Over a period of five months following the 2010 Deepwater Horizon oil spill, bacteria consumed at least 200,000 tons of oil and natural gas that spewed into the Gulf of Mexico.
For a study published this week in Environmental Science and Technology, researchers analysed an extensive data set to determine not only how much oil and gas was eaten by bacteria, but also how the characteristics of the feast changed with time.
“A significant amount of the oil and gas that was released was retained within the ocean water more than one-half mile below the sea surface, says co-author John Kessler, associate professor of earth and environmental sciences at the University of Rochester. “It appears that the hydrocarbon-eating bacteria did a good job of removing the majority of the material that was retained in these layers.”
The findings include the first measurements of how the rate at which the bacteria ate the oil and gas changed as the disaster progressed—information that is fundamental to understanding both this spill and predicting the behaviour of future ones.
“Interestingly, the oil and gas consumption rate was correlated with the addition of dispersants at the wellhead,” Kessler says. “While there is still much to learn about the appropriateness of using dispersants in a natural ecosystem, our results suggest it made the released hydrocarbons more available to the native Gulf of Mexico microorganisms.”
Measurements show that the consumption of the oil and gas by bacteria in the deep Gulf had stopped by September 2010, five months after the Deepwater Horizon explosion.
“It is unclear if this indicates that this great feast was over by this time or if the microorganisms were simply taking a break before they start on dessert and coffee,” Kessler says.
“Our results suggest that some (about 40 percent) of the released hydrocarbons that once populated these layers still remained in the Gulf post September 2010, so food was available for the feast to continue at some later time. But the location of those substances and whether they were biochemically transformed is unknown.”
Previous studies of the Deepwater Horizon spill had shown that the oil and gas were trapped in underwater layers, or “plumes,” and that the bacteria had begun consuming the oil and gas. The researchers were able to measure just how many tons of hydrocarbons released from the spill had been removed in the deep Gulf waters. The team’s research suggests that the majority of what once composed these large underwater plumes of oil and gas was eaten by the bacteria.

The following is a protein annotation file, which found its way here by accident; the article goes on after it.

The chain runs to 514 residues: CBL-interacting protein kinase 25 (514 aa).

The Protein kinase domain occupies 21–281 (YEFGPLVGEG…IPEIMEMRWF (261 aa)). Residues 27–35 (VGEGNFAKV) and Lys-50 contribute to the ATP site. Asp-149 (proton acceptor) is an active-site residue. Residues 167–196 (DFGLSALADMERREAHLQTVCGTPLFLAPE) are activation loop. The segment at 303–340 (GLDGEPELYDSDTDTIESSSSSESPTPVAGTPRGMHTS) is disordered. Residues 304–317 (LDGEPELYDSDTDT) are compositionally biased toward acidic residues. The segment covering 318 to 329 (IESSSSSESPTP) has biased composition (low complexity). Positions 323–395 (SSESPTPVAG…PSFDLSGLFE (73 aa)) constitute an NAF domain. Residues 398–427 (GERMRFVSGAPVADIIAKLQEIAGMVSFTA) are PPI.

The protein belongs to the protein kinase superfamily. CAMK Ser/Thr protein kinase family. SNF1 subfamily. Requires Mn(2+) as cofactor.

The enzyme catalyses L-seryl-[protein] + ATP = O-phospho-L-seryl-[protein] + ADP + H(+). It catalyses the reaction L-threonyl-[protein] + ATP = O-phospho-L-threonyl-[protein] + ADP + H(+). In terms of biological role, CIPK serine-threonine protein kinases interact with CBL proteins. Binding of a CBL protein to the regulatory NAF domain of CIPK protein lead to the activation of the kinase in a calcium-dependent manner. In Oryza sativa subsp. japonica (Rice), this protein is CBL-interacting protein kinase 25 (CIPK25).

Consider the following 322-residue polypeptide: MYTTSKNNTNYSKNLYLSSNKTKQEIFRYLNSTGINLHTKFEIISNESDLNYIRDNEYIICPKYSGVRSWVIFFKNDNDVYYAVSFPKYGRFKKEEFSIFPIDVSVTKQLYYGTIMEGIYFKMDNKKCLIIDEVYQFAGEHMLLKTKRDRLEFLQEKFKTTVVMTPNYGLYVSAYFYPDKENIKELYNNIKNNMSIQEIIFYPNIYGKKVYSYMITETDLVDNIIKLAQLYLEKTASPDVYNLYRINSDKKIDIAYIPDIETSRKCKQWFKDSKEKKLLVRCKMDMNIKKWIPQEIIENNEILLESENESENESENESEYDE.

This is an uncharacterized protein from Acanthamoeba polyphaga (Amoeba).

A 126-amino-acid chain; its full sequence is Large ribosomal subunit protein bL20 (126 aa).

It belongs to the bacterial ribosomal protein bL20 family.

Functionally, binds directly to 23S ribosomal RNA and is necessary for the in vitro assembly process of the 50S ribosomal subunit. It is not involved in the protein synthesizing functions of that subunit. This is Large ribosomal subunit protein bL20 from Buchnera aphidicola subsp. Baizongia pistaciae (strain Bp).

Kessler worked with graduate research assistant Mengran Du at Texas A&M University to analyse more than 1,300 profiles of oxygen dissolved in the Gulf of Mexico water spanning a period of four months and covering nearly 30,000 square miles.
The researchers calculated how many tons of oil and gas had been consumed and at what rate by first measuring how much oxygen had been removed from the ocean.
“When bacteria consume oil and gas, they use up oxygen and release carbon dioxide, just as humans do when we breathe,” Du says. “When bacteria die and decompose, that uses up still more oxygen. Both these processes remove oxygen from the water.”
It is this lower oxygen level that the researchers could measure and use as an indicator of how much oil and gas had been removed by microorganisms and at what rate.
The work was supported by the National Science Foundation with additional contributions from the National Oceanic and Atmospheric Administration, the Sloan Foundation, BP/the Gulf of Mexico Research Initiative, and the Chinese Scholarship Council.
By. Leonor Sierra-Rochester